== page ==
Well, I guess it’s time I did something like this. Blogging as a whole is pretty stupid, I agree. And the people who do it have way more free time than the suckers who read the posts. And let’s not forget the self-entitlement of the bloggers who think their mundane everyday shit is worth publishing. But hey, it’s only costing me some hosting and I’ve been paying for that (and not using it) for years. My free time is also very limited so why not waste it by writing incoherently about things so obscure that even the vagrants of the smallest corner of the Internet would find them boring. This beats playing online chess, so it’s a start.
During the opening of the movie High Fidelity, based on the Nick Hornby novel of the same name, annoying Dick mentions to an irritated Rob while opening the Championship Vinyl record store, that he found a new Liquorice Comfits album over at Vintage Vinyl that was never released in the US, it was a Japanese import only. He then offers to tape the album for Rob, since he liked their second one, Pop, Girls, Etc., the one with Cheryl Ladd on the cover.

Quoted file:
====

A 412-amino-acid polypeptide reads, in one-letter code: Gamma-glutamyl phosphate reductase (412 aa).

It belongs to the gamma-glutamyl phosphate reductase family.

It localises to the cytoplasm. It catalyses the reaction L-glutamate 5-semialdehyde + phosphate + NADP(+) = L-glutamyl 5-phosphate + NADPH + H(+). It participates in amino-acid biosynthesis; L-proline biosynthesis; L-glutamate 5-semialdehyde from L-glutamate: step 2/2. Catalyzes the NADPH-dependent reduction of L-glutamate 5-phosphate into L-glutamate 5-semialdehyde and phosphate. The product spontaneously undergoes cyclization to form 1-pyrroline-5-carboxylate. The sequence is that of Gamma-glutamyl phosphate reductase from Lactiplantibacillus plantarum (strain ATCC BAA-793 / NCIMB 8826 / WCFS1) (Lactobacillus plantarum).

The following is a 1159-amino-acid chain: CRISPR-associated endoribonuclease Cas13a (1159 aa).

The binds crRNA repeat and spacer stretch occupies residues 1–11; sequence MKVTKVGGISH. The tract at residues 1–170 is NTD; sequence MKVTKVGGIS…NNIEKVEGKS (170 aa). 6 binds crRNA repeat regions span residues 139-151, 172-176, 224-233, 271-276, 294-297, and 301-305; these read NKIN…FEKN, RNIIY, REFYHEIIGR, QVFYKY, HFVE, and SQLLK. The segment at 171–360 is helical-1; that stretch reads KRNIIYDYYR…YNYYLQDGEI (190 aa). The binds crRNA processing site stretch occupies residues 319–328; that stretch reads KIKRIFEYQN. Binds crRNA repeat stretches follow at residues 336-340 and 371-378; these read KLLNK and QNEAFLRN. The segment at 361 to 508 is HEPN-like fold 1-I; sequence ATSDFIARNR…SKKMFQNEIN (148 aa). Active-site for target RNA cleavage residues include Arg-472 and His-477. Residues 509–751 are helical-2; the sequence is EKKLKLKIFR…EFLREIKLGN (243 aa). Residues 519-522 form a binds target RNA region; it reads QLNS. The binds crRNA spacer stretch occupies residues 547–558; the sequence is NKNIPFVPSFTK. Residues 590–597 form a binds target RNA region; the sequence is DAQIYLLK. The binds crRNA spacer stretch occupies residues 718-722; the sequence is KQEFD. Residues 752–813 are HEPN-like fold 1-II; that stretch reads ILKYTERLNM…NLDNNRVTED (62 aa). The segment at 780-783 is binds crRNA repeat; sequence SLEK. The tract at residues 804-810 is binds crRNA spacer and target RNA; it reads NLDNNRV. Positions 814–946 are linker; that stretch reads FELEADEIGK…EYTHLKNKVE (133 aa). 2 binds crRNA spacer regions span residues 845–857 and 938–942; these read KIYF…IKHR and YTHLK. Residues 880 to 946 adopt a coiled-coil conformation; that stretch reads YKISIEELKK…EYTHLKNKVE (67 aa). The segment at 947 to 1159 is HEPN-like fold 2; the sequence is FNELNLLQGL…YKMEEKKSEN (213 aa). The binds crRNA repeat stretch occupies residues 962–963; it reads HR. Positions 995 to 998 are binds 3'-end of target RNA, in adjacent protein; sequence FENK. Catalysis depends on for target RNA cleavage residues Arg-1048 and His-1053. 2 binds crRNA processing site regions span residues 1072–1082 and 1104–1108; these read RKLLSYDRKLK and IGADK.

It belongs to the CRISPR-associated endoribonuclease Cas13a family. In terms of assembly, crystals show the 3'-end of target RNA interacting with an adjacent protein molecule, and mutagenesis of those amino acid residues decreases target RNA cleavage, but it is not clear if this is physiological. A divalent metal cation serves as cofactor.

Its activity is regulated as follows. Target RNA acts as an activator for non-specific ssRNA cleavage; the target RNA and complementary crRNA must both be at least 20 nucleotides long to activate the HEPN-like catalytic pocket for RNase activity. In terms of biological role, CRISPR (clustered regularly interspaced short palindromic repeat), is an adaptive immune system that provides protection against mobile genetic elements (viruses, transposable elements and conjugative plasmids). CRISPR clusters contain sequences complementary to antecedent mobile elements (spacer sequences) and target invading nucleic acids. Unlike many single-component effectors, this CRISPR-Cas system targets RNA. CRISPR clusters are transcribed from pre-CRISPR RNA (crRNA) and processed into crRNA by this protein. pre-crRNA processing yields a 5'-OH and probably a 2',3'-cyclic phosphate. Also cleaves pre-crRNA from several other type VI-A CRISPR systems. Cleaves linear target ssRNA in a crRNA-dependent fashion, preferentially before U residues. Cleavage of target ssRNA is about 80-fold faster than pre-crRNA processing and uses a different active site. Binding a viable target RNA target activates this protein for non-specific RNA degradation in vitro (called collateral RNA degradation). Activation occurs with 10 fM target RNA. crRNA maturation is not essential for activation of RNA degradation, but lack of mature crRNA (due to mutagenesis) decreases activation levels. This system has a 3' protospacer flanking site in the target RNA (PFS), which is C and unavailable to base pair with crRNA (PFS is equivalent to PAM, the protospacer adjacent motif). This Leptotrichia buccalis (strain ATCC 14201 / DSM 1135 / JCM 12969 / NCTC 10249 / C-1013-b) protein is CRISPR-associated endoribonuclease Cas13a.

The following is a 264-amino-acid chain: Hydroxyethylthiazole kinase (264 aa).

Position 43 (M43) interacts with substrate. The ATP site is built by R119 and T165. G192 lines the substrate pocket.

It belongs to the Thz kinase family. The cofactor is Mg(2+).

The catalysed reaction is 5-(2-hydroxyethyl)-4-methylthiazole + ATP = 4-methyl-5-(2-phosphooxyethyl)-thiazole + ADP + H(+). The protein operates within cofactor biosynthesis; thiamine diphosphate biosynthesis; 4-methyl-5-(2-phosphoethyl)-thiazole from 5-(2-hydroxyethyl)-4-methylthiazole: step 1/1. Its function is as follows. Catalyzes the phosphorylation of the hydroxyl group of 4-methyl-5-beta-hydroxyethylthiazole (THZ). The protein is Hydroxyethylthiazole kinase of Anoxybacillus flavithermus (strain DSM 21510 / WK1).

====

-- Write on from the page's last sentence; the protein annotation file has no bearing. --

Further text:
Isn’t that nice of Hornby? Sneaking in a fake band with fake albums in a book and a movie just to accurately describe the hardships of males everywhere.
I’ve come back and thought about this album title a lot of times in the last ten years and after seven or eight of those years I think I finally cracked it. If you’re one of those people who put things that make you feel rather than think or just do at the forefront of your life, then you can’t have your love life just be. You have to pick at it and unravel it and rebuild it all over again. And just never stop doing it, or else you risk getting bored. You can’t sort yourself out and get married and have kids and a secure desk job since that would come against your very nature. So you’re left jumping from rock to rock until you’re too old to do it anymore and end up dying alone. It sounds scary. And it is. But it’s not really that bad.
So then, why come back to “Pop, Girls, Etc.”? Because what else is there, really?
Of course, this isn’t a review of High Fidelity, either the movie or the book. I’ll get ’round to that some other time.